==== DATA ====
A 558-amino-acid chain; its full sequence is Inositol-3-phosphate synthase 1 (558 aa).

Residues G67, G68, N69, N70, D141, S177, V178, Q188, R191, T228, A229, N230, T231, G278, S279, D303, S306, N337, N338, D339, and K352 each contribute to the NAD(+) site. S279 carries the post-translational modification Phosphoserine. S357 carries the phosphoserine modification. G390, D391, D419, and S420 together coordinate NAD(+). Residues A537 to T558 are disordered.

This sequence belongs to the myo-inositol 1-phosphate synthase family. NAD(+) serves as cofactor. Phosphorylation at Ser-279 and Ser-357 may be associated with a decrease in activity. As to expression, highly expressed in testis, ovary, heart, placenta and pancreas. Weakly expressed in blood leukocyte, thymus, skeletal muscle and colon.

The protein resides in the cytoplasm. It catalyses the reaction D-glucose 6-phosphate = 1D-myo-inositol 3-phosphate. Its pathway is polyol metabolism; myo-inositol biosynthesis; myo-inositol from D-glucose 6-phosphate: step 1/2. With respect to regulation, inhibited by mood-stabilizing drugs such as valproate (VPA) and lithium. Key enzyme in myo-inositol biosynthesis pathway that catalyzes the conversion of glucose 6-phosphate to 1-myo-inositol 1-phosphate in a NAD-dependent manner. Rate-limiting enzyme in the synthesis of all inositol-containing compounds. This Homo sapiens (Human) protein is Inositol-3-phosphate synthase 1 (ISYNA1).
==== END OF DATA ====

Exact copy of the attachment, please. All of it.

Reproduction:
A 558-amino-acid chain; its full sequence is Inositol-3-phosphate synthase 1 (558 aa).

Residues G67, G68, N69, N70, D141, S177, V178, Q188, R191, T228, A229, N230, T231, G278, S279, D303, S306, N337, N338, D339, and K352 each contribute to the NAD(+) site. S279 carries the post-translational modification Phosphoserine. S357 carries the phosphoserine modification. G390, D391, D419, and S420 together coordinate NAD(+). Residues A537 to T558 are disordered.

This sequence belongs to the myo-inositol 1-phosphate synthase family. NAD(+) serves as cofactor. Phosphorylation at Ser-279 and Ser-357 may be associated with a decrease in activity. As to expression, highly expressed in testis, ovary, heart, placenta and pancreas. Weakly expressed in blood leukocyte, thymus, skeletal muscle and colon.

The protein resides in the cytoplasm. It catalyses the reaction D-glucose 6-phosphate = 1D-myo-inositol 3-phosphate. Its pathway is polyol metabolism; myo-inositol biosynthesis; myo-inositol from D-glucose 6-phosphate: step 1/2. With respect to regulation, inhibited by mood-stabilizing drugs such as valproate (VPA) and lithium. Key enzyme in myo-inositol biosynthesis pathway that catalyzes the conversion of glucose 6-phosphate to 1-myo-inositol 1-phosphate in a NAD-dependent manner. Rate-limiting enzyme in the synthesis of all inositol-containing compounds. This Homo sapiens (Human) protein is Inositol-3-phosphate synthase 1 (ISYNA1).